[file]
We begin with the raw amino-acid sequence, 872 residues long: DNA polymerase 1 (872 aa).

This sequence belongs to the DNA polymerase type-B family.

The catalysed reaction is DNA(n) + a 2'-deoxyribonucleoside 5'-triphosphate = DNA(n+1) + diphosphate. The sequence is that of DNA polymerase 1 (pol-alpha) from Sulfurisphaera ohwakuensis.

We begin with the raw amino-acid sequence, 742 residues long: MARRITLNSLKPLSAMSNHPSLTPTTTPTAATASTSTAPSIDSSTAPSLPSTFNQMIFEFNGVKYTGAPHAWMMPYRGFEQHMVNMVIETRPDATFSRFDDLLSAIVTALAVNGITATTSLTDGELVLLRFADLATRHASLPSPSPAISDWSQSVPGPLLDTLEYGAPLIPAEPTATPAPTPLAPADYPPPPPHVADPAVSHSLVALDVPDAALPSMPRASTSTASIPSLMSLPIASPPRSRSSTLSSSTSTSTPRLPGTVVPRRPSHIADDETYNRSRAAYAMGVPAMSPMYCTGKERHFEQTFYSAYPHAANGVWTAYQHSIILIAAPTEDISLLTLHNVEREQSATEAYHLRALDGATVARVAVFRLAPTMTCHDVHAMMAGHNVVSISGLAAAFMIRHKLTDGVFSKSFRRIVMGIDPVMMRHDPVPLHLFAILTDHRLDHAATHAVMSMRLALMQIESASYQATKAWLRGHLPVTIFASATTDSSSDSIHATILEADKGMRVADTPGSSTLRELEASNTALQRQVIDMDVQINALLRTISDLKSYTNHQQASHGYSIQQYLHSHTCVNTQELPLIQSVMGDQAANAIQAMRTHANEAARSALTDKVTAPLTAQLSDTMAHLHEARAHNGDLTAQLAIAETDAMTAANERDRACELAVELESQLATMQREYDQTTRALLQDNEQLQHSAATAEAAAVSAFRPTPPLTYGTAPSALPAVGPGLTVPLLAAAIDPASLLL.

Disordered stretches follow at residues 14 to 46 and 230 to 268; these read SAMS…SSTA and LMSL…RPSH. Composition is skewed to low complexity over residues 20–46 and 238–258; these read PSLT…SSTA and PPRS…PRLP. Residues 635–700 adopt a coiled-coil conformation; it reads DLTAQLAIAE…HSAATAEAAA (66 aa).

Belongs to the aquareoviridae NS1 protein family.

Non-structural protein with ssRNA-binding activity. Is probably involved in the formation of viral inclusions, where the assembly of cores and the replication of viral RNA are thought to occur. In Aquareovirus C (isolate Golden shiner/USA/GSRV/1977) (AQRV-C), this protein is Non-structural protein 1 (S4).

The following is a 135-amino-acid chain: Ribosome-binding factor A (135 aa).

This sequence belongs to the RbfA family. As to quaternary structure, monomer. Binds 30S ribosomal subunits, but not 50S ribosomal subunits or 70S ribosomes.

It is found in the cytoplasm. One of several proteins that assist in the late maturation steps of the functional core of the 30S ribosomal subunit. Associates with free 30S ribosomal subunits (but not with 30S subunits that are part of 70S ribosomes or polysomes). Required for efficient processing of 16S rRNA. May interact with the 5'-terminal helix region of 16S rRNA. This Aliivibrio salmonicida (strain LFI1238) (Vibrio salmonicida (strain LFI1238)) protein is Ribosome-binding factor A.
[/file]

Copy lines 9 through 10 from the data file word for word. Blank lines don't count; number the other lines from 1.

This sequence belongs to the RbfA family. As to quaternary structure, monomer. Binds 30S ribosomal subunits, but not 50S ribosomal subunits or 70S ribosomes.

It is found in the cytoplasm. One of several proteins that assist in the late maturation steps of the functional core of the 30S ribosomal subunit. Associates with free 30S ribosomal subunits (but not with 30S subunits that are part of 70S ribosomes or polysomes). Required for efficient processing of 16S rRNA. May interact with the 5'-terminal helix region of 16S rRNA. This Aliivibrio salmonicida (strain LFI1238) (Vibrio salmonicida (strain LFI1238)) protein is Ribosome-binding factor A.